This means, of course, that the Bush administration ought to preempt fate and suspend the visa-waiver program established in 1986 for Western Europeans. It is true that consular officers were a poor frontline defense before 9/11 against Muslim extremists trying to enter the United States. But the United States would be safer with some screening mechanism, however imperfect, before Europeans arrive at our borders. The transatlantic crowd in Washington--the bedrock of America's foreign-policy establishment--might rise in high dudgeon at the damage this could do to U.S.-European relations. The State Department's European and consular-affairs bureaus might add that they no longer have the staff to handle the enormous number of applicants. Ignore them. American-European relations were just fine when we required all Europeans to obtain visas before crossing our borders. Consular officers are among the most overworked personnel in the U.S. government. So draft poorly utilized personnel from the Department of Homeland Security until the consular corps at the State Department can grow sufficiently. Issuing visas to Europeans would be an annoying inconvenience for all; it would not, however, be an insult. Given the damage one small cell of suicidally inclined radical Muslim Europeans could do in the New York City or Washington metro or on Amtrak's wide-open trains, it's not too much to ask.
Saturday, July 23, 2005
And then there's the problem of saying that an effort isn't worthwhile if murderers oppose it. Nobody ever says it's not worth prosecuting the mob after mobsters murder policemen or judges in an attempt to intimidate them. And yet, even Blair is buying into the argument that if it were true that the London bombings were the result of the Iraq invasion, then the Iraq invasion would have been wrong. By this logic, it was wrong to declare war on Hitler because of the Blitz.
Thursday, July 21, 2005
Of the attacks, Scotland Yard commissioner Sir Ian Blair said, "These are criminal acts and we are in pursuit of a set of criminals." WRONG! The acts are acts of terrorism, and the Yard is in pursuit of a set of terrorists. There is a fundamental difference between a criminal and a terrorist, and Sir Ian knows what it is.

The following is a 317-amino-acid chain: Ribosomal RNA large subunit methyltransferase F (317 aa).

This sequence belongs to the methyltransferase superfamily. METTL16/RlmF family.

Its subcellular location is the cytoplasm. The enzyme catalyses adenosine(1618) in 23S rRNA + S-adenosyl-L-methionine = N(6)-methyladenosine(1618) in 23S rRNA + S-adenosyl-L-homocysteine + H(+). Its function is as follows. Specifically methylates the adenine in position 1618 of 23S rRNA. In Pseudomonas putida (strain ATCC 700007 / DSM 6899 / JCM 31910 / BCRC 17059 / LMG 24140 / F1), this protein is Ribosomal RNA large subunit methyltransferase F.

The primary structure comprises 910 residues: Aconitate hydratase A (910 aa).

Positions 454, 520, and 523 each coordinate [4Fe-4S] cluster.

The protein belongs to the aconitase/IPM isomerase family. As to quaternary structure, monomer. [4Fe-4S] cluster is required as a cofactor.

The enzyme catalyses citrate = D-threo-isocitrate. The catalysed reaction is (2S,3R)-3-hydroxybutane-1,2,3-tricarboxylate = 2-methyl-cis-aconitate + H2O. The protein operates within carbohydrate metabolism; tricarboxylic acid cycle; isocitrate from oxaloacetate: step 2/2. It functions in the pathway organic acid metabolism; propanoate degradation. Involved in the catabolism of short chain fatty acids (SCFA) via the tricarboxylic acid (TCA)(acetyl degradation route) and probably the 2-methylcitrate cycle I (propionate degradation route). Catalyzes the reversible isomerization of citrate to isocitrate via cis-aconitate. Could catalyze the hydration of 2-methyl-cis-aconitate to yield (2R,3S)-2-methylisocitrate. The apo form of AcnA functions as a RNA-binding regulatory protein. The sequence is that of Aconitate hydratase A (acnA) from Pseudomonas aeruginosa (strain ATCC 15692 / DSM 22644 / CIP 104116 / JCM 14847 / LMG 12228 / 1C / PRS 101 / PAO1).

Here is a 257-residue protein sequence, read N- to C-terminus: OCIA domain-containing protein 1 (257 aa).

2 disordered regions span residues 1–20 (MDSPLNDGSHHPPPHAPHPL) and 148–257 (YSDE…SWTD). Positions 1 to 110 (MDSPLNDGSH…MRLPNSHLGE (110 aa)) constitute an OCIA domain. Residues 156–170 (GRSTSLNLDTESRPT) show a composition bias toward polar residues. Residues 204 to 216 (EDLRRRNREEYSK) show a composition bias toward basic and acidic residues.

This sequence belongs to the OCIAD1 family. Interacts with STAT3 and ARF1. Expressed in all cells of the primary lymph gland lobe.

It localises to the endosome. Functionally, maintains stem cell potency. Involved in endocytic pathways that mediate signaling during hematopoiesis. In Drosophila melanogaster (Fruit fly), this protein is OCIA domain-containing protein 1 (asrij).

Thursday, July 14, 2005
Tuesday, July 12, 2005
Monday, July 11, 2005
Sunday, July 10, 2005
Friday, July 08, 2005
FOX News has an article entitled, "Coping With Psychological Effects of Terror." Here's an excerpt:
"The use of terrorism as a tactic is predicated upon inducing a climate of fear that is incommensurate with the actual threat," says Middle Eastern historian Richard Bulliet of Columbia University.
Ergo, the logical thing to do is to realize what level of fear would be appropriate and not allow one's fear to escalate above that level. Thus, terrorism is defeated. Q. E. D.
Tuesday, July 05, 2005
It wouldn't matter if all nine Justices of the Supreme Court were women, if these were the nine best people available. But to decide in advance that you were going to appoint a woman and then look only among women for a nominee was a dangerous gamble with a court that has become dangerous enough otherwise.
This photograph is of the coffee table in the living room of my Mother's house. I had just mowed her back yard, my clothes were soaking wet with sweat, and I had emptied my pockets, prior to changing into some dry clothes. Well, not everything on the table was from my pockets, e. g., the battery-powered electric shaver, the paperback book (about which I will have more to say in a later post), the glass bowl, and the cardboard box.
Some of the things that did come out of my pockets (from bottom-center, clockwise): my wallet, some cash (coins and bills), my cellular telephone, keys, more coins, a red comb, a ballpoint pen, my checkbook, a yellow pencil, my belt, my glasses, and a fingernail clipper.
Monday, July 04, 2005
Sunday, July 03, 2005
FARK entry links to this article:
Toyota building new plant in Canada despite massive subsidy offers from American states. Reason: southern Americans too dumb and illiterate to train; need directions in pictorial form.
He [Gerry Fedchun, president of the Automotive Parts Manufacturers' Association] said Nissan and Honda have encountered difficulties getting new plants up to full production in recent years in Mississippi and Alabama due to an untrained - and often illiterate - workforce. In Alabama, trainers had to use "pictorials" to teach some illiterate workers how to use high-tech plant equipment.
FOX News is carrying an Associated Press story, on the Internet, which deals with how easy it is to smuggle people into the United States.
A restaurateur in this border city [Tijuana, Mexico] ran another business smuggling Lebanese compatriots into the United States, some with connections to Hezbollah. A Sept. 11 commission staff report called him the only "human smuggler with suspected links to terrorists" convicted in the United States. But he is not unique, according to an Associated Press investigation based on government and court records and scores of interviews.